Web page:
EXAMPLE NO. 2:    Plaintiff is injured in a non-catastrophic
loss and incurs medical bills of One Hundred Thousand Dollars ($100,000)
and wage loss of Twenty-Five Thousand Dollars ($25,000), for a total loss
of One Hundred Twenty-Five Thousand Dollars ($125,000).  If a jury awards
pain and suffering of Five Hundred Thousand Dollars ($500,000), that 
portion of the jury verdict will be reduced to Three Hundred Fifty 
Thousand Dollars ($350,000), because of the cap.  
 
   It seems odd that the Ohio legislature would protect 
drunk and reckless drivers at the expense of truly injured persons.  
Although the Ohio Legislature limits the recovery available to a 
plaintiff seriously injured in a car accident caused by a drunk
driver, it has made certain that producers of corn, wheat and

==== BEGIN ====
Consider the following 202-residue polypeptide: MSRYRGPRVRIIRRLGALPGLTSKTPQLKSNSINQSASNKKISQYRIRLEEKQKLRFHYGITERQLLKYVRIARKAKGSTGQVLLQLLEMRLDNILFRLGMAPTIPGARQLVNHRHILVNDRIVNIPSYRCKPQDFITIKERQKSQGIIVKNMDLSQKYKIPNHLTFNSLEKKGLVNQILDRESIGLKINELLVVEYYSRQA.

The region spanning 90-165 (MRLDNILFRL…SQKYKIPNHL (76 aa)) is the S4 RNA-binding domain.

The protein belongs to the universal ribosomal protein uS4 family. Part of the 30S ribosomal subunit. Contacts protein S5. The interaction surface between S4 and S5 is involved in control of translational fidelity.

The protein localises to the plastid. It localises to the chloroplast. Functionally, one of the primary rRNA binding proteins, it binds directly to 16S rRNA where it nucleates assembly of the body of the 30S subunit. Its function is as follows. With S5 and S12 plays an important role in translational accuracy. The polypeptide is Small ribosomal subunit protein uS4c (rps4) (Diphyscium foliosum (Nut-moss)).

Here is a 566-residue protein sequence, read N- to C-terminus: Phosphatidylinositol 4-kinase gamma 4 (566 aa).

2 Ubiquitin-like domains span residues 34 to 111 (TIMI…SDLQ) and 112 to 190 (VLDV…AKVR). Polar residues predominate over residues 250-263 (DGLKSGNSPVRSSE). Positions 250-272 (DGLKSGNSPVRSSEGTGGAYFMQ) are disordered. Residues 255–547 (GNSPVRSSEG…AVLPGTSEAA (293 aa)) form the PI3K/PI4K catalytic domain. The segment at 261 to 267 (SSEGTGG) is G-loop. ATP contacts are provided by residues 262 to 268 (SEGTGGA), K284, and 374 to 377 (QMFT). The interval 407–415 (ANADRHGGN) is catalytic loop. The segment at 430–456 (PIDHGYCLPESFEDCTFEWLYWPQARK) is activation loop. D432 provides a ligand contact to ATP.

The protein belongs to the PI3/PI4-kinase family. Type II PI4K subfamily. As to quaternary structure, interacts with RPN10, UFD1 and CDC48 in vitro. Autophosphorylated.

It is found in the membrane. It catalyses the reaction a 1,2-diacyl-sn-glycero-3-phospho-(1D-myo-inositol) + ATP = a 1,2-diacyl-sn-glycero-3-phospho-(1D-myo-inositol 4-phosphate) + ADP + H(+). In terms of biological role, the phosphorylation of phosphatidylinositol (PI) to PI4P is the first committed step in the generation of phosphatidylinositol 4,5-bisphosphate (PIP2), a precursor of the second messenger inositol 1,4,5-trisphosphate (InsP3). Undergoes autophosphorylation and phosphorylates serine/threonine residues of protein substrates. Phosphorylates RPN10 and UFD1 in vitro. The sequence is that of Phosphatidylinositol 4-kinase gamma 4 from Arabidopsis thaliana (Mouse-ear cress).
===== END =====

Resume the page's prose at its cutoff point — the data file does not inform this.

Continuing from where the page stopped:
soybeans injured by someone speaking badly of their products
are fully compensated.  Ohio Rev. Code §2307.81 subjects anyone
who falsely disparages an Ohio agricultural or aquacultural 
food product, to “in addition to any award of punitive damages, 
damages in an amount up to three times the amount of compensatory 
damages.”
 
    Thus, the Ohio Legislature has chosen to place a cap on the
damages a drunk driver will pay, while it subjects those that may 
dare to disparage a soybean to treble damages.

http://www.thomasjdiehl.com

 

JOINT AND SEVERAL LIABILITY: TIPS FOR AVOIDING PITFALLS

By:  Tom Diehl (In 2008)

   In the last edition of the Co-Counsel Reporter, we discussed the 
pitfalls occasioned by the  recent modifications and abrogation of 
joint and several liability as set forth in SB 120.  Specifically, 
if a defendant can convince the trier of fact that a different 
defendant has some liability for the injuries sustained, the 
defendants will be liable for the overall damages only according to 
their percentage of liability.  This can have disastrous consequences 
if the “other defendant” is not a party to the suit or is judgment proof.



   To help minimize the potential for disastrous consequences,